The presence of “comorbidities” (more than one illness or condition occurring in one person at the same time) “may exclude individuals from eligibility”, even if treatment for Covid-19 had already started.

The overall aim of the medical profession throughout the crisis, the BMA guidance document stated, would be on “delivering the greatest medical benefit to the greatest number of people”.


No explanation for rise in deaths

We are yet to know the full health impact of the pandemic and of medical practice during it on people with learning disabilities. It may be some time before we have a clear picture.

A report from Public Health England in November found that, between February and June, the overall number of deaths of people with learning disabilities were 2.3 times higher than they had been a year previously. As yet, there is no detailed explanation of what caused that spike.

The Care Quality Commission was recently asked to review the use of  “do not attempt cardiopulmonary resuscitation” decisions within all groups during the pandemic. It will be some time before that report is published.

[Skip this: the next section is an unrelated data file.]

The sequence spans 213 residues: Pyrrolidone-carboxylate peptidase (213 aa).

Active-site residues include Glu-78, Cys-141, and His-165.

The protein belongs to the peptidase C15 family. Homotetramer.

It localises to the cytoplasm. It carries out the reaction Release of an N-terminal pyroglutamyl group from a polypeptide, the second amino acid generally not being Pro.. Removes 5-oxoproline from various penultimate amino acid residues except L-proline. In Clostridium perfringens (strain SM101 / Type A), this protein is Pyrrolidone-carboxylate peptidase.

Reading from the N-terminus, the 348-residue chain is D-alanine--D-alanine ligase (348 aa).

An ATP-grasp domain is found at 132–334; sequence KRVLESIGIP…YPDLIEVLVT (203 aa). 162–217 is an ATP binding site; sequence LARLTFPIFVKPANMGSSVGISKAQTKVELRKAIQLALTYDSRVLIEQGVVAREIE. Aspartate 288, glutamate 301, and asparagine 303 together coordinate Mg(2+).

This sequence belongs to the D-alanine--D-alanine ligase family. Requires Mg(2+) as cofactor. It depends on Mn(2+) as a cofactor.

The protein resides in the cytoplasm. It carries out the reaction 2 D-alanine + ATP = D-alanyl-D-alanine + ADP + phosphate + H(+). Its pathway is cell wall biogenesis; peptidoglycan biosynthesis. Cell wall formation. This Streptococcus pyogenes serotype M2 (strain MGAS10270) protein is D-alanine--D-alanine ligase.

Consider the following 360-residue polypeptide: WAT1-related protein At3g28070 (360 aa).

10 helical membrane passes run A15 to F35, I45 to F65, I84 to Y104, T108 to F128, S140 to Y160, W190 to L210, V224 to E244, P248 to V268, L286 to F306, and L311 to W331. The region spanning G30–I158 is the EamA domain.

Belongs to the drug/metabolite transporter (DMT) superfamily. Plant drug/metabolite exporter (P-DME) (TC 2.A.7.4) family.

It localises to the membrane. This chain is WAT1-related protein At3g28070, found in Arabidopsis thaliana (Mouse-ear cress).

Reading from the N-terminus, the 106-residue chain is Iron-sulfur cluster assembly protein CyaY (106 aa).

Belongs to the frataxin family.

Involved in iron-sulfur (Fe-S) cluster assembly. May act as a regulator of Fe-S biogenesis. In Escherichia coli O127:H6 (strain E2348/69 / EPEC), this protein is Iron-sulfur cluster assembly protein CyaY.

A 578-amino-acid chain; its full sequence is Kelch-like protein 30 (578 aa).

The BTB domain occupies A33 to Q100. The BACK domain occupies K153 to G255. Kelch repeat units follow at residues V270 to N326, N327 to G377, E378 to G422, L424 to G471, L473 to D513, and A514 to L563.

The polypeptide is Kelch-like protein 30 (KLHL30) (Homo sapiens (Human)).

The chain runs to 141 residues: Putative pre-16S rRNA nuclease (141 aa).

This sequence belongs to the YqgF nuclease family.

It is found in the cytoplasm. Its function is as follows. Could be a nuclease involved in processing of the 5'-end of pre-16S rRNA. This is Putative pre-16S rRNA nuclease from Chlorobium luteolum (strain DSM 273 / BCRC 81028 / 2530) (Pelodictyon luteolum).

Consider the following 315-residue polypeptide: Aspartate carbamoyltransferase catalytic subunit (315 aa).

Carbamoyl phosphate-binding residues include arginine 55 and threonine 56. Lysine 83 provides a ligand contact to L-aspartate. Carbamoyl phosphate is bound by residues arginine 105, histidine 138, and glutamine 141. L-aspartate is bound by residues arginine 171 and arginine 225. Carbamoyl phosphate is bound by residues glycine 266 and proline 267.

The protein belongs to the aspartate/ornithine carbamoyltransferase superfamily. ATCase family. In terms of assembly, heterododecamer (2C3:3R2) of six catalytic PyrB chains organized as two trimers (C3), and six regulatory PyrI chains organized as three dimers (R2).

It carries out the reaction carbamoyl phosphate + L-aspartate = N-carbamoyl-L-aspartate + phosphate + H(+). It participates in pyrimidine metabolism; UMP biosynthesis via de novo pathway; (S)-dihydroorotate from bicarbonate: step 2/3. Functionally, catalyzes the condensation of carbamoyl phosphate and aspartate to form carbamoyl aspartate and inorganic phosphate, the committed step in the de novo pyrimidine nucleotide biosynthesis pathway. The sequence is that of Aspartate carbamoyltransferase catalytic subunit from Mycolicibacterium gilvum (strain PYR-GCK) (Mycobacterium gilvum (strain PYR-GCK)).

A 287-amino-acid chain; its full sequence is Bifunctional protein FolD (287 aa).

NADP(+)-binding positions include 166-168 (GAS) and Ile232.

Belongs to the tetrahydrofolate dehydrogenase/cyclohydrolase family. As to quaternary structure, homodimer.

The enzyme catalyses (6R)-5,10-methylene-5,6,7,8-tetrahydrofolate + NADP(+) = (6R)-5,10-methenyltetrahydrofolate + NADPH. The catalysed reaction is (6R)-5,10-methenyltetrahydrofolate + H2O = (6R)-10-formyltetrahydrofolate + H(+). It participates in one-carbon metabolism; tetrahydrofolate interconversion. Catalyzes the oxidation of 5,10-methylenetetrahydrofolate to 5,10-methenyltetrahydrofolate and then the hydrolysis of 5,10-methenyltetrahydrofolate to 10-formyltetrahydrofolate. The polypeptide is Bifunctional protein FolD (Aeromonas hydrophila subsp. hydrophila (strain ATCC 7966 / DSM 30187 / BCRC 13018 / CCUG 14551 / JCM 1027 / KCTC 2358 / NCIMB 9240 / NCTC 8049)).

However, whatever the CQC finds, the alarm that the BMA guidance raised among people with learning disabilities and their families and supporters was not something that suddenly erupted in 2020 because of the pandemic.

It was deeply rooted in years of mistrust of the value that the medical establishment places on the lives of people with learning disabilities. Both the law and ethical practice within medicine afford numerous examples of a lower value being placed on the life of a learning-disabled person than on the lives of others.